Greens remain opposed.

Official announcement: New Zealand to extend NZDF deployments to Iraq and Afghanistan and 3 peacekeeping missions

Prime Minister Jacinda Ardern, Foreign Affairs Minister Winston Peters, and Defence Minister Ron Mark have announced an extension of the New Zealand Defence Force military training deployments in Iraq and Afghanistan, and a renewal of three peacekeeping missions in the Middle East and Africa.

“The decision to deploy defence force personnel overseas is one of the hardest for any government to take, especially when these deployments are to challenging and dangerous environments,” Jacinda Ardern said.

“The Government has weighed a number of factors, including carefully considering the risks to our servicemen and women based on advice from the New Zealand Defence Force. The decisions themselves were taken following careful Cabinet deliberations.”

The Iraq deployment will be extended until June 2019, and the Afghanistan deployment will be extended until September 2019.  This allows New Zealand to fulfil its current commitment to both missions.

In the cases of Iraq and Afghanistan the Government will be using the coming year to consider all options for New Zealand’s future contributions.

The three peacekeeping missions are to the United Nations Mission in South Sudan (UNMISS), the United Nations Truce Supervision Organisation (UNTSO) in the Golan Heights and Lebanon and the Multinational Force and Observers (MFO) mission in the Sinai Peninsula, Egypt.

“The Government has decided to continue with our current commitments to three peacekeeping missions in the Middle East and Africa, where we have an established presence and proven track record,” Winston Peters said.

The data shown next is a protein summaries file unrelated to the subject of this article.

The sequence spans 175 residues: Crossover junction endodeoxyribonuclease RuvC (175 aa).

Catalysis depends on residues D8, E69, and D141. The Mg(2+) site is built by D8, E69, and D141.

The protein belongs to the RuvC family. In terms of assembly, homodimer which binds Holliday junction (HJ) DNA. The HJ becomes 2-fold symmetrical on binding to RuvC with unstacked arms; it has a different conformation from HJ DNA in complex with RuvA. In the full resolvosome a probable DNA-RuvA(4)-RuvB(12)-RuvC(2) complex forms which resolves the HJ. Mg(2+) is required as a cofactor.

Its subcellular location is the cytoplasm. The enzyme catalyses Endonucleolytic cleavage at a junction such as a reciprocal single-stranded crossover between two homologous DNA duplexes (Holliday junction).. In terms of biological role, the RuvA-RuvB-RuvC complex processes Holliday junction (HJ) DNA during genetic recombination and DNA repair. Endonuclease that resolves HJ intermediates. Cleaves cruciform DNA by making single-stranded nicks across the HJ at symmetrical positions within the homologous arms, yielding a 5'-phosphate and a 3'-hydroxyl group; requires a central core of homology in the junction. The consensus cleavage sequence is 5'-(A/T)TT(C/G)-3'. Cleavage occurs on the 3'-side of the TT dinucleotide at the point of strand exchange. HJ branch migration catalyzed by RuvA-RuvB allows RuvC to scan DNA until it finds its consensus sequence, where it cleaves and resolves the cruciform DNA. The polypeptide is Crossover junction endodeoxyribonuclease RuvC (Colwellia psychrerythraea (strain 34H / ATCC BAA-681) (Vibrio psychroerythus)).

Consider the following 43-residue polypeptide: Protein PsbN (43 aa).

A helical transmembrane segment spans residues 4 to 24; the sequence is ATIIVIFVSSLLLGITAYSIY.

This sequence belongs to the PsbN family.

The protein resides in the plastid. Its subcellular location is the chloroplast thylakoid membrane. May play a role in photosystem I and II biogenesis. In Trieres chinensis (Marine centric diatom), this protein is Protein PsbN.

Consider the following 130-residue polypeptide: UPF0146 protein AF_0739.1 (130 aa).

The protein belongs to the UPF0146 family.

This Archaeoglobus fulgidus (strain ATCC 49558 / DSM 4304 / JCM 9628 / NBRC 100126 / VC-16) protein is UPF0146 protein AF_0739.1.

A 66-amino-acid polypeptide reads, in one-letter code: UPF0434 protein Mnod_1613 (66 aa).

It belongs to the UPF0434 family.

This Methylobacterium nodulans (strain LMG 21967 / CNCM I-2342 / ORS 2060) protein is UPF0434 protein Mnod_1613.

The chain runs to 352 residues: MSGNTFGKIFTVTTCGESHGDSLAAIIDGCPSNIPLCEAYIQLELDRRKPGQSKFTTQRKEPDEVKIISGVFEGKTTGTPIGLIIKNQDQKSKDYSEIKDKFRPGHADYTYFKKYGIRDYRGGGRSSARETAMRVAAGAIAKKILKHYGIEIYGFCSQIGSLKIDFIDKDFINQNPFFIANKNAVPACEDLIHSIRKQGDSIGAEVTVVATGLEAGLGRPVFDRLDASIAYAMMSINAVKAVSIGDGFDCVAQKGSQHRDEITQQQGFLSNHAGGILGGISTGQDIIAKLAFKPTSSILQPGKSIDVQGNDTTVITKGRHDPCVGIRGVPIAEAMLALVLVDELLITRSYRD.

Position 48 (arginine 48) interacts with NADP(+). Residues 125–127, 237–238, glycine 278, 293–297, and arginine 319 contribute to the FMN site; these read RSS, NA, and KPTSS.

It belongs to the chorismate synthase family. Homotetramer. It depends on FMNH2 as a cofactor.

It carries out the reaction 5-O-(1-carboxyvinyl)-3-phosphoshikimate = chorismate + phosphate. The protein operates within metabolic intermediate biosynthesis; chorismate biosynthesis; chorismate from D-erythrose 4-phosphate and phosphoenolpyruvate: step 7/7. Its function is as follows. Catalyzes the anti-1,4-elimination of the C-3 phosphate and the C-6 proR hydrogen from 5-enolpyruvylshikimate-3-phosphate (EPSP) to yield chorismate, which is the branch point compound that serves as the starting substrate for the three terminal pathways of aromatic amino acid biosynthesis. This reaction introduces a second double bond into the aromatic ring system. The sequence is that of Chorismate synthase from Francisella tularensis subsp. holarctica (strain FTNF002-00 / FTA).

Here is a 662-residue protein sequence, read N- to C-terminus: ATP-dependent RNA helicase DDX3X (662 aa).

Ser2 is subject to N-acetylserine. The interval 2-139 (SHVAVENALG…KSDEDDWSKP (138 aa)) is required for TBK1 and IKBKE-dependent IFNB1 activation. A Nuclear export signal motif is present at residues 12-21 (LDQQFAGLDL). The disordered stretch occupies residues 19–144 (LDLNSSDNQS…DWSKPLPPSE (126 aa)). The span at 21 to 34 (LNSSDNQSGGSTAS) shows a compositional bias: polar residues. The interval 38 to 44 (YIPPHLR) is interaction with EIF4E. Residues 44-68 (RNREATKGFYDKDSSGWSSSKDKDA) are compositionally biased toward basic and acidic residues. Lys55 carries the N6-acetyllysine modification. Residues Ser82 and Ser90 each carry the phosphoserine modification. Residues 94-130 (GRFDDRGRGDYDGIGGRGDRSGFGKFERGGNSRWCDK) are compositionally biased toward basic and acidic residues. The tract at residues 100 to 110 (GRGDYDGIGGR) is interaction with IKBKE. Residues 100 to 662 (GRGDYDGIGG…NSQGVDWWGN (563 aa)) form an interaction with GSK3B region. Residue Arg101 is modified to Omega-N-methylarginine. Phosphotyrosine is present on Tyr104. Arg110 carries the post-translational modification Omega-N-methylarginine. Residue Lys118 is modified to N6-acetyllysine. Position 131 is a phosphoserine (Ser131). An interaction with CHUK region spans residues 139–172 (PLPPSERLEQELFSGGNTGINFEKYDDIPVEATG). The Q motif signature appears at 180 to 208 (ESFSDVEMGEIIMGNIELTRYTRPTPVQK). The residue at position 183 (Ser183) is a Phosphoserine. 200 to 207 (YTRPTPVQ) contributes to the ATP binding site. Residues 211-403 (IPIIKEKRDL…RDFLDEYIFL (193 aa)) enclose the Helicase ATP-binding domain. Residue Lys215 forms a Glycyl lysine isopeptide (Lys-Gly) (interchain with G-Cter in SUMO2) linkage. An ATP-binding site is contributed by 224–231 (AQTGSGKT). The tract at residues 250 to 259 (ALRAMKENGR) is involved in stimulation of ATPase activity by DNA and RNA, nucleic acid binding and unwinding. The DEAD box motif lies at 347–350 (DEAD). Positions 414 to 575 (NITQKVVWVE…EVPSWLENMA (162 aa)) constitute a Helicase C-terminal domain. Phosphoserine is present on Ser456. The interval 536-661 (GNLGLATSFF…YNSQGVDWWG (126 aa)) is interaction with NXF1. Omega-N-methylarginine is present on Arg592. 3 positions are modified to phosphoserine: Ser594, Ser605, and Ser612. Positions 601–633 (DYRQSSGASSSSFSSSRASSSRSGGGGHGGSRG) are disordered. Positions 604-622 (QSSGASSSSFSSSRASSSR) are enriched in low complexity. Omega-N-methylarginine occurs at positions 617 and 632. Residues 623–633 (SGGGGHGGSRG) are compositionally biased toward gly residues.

A quite length explanation of all the deployments and their histories then followed.

This would normally be seen as a pragmatic decision with New Zealand being seen to contributing to international peacekeeping obligations, which it is. But this is a reversal of Labour’s position. National found themselves in a similar position.

Labour press release (June 2016): Iraq mission extension case not made

The Prime Minister has not made the case for extending the Iraq deployment another 18 months nor the expansion of their mission, says Opposition Leader Andrew Little.

“Labour originally opposed the deployment because the Iraqi Army’s track record was poor, even after years of training by the American and other armies. Having visited Camp Taji, my view on this has not changed.

“It was always obvious that the Iraq deployment would not be complete within the two years originally set for the mission, and the Prime Minister has not been open with the public about the demands being made on our troops by Coalition allies.

“Today in his post cabinet briefing Key could not even confirm the troops would be home in 18 months. He has not been straight with New Zealanders, nor has he made the case for mission creep. He owes it New Zealanders to explain why we’re committing our forces to an ongoing volatile theatre of war.

The Government has announced an extension to the two-year deployment, keeping up to 143 personnel in Iraq for an extra 18 months.

John Key admits it’s a change from the initial promise, but said there’s still work to do. He said the other options are to “do nothing”, or do “something that in hindsight may be more dangerous”.

Labour leader Andrew Little…

“We can be a good global citizen by looking after the civilians who are displaced. What we don’t want to be is caught up in a conflict that goes way out of control.”

“The fact that he’s now completely indefinite about how long we might be there – we could be there for a long, long time. The real threat then is of civil war and who knows where that will go.”

Green co-leader James Shaw…

…said we shouldn’t have our military in Iraq at all

“This is mission creep, and it’s extremely dangerous. He’s broken a promise about how long we were going to be there in the first place, it could easily get extended again, both in terms of the length of time we’re over there and also in terms of the scope of the mission.’

“Our good global citizenship role would be much better deployed as part of the humanitarian effort, rather than part of the military effort. We’ve got a lot more skill in humanitarian aid.”

SBS News/Reuters (November 2017 just after Ardern became Prime Minister): NZ could pull out of Iraq deployment

Australia may lose New Zealand as a partner training Iraqi security forces to fight Islamic State militants next year.